The influence of a small number of large corporations over the global food chain is growing, helped by the burgeoning use of “big data” and artificial intelligence, a new research says.
According to the ETC Group, an organisation dedicated to environmental justice, only two corporations now hold a 40 per cent share of the world’s commercial seed industry, down from ten companies 25 years ago.
Similar concentration exists in the trading of agricultural commodities, where 10 merchants will control a market worth $500 billion in 2020.
Following the disruptions brought on by the conflict in Ukraine and the ongoing effects of the Covid epidemic, food prices have increased significantly recently, sending the earnings of important commodity merchants and grain producers soaring.
According to the most recent 141-page study from the ETC Group released on Thursday, Chinese enterprises are also rising to the fore. With revenues of slightly over $100 billion (£89 billion) in 2020, vs $134 billion for Cargill, the Chinese state-owned corporation Cofco is now the second-largest agricultural commodities dealer in the world, behind only Cargill of the US.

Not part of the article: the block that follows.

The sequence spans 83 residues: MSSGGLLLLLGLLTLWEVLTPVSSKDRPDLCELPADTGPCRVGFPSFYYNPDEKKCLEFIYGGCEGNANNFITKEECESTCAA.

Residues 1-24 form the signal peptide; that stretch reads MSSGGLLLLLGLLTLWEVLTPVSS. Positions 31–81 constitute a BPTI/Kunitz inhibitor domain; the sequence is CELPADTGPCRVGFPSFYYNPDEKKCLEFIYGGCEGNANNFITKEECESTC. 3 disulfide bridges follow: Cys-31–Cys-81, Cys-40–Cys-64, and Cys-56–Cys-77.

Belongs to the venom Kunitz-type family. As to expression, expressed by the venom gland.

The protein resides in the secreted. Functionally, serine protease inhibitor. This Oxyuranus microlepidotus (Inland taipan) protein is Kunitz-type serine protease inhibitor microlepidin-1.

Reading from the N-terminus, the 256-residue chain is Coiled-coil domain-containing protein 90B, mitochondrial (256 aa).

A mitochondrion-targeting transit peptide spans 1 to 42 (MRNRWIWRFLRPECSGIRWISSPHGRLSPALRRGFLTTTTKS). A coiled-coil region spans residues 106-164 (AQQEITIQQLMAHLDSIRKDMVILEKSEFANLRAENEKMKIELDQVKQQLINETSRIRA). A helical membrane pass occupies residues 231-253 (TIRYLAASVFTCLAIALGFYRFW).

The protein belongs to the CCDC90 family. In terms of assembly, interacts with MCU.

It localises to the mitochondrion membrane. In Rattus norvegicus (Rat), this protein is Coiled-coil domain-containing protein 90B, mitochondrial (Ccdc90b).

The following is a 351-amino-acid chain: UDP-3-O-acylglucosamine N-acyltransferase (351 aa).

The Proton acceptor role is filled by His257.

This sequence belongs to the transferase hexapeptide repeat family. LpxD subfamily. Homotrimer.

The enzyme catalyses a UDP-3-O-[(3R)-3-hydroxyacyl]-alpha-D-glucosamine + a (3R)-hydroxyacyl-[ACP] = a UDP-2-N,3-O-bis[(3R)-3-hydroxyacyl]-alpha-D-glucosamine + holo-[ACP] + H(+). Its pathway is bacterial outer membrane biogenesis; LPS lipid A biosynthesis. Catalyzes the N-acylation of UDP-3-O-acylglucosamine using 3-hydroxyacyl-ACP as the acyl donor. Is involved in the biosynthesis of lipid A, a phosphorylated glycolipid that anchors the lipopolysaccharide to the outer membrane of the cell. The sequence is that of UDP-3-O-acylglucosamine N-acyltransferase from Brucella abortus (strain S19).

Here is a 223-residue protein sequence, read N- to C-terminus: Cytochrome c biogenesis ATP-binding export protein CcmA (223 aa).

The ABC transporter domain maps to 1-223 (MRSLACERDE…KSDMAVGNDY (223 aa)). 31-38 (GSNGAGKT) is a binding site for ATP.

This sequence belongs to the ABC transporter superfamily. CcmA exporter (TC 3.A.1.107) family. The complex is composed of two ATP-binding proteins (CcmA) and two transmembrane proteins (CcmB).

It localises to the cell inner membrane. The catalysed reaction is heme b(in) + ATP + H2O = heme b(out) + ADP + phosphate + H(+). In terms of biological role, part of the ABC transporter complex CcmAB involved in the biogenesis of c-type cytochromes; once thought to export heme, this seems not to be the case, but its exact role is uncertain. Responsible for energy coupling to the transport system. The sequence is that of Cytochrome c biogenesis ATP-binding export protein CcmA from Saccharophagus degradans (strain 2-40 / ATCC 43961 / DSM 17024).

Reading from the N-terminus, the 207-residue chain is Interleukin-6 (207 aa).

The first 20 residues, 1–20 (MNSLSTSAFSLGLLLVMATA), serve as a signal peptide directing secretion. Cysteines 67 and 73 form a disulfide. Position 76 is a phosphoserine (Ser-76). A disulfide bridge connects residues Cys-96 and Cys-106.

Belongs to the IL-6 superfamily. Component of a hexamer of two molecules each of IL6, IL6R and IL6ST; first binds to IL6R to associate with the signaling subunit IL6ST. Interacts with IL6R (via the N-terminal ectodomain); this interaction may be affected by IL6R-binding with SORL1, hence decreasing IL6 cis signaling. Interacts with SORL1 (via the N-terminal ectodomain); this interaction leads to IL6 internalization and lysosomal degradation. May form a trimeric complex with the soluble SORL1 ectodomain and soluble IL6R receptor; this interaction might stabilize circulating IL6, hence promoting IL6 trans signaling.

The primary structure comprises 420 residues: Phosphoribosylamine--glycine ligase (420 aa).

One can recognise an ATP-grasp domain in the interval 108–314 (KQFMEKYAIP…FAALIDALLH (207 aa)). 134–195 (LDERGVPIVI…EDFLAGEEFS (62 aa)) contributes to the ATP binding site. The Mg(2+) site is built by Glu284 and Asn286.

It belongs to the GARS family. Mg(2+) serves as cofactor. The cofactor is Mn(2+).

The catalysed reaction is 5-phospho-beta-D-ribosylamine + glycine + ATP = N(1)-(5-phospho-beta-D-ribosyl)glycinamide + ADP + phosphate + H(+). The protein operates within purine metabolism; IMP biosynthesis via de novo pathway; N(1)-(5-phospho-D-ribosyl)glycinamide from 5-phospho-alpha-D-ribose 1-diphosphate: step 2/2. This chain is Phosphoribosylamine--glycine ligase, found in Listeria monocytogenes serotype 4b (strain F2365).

The most recent statistics on which the study is based indicate that Archer-Daniels-Midland, the second-largest trader, with revenues of $64 billion in 2020.
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As reported by The Guardian, Jim Thomas of the ETC Group expressed alarm about the growing market domination of a few businesses, particularly in light of the rising cost of food, the escalating climate problem, and the threat to biodiversity.
Incorporating AI, robotics, drones, and blockchains, the commercial food industry has undergone a significant digital reorganisation, he claimed.
The adoption of such technology, according to food producers, results in considerably more efficiency, allowing them to use less precious resources like water, fertiliser, and pesticides while streamlining processes to lower costs for consumers.
(with inputs from agencies)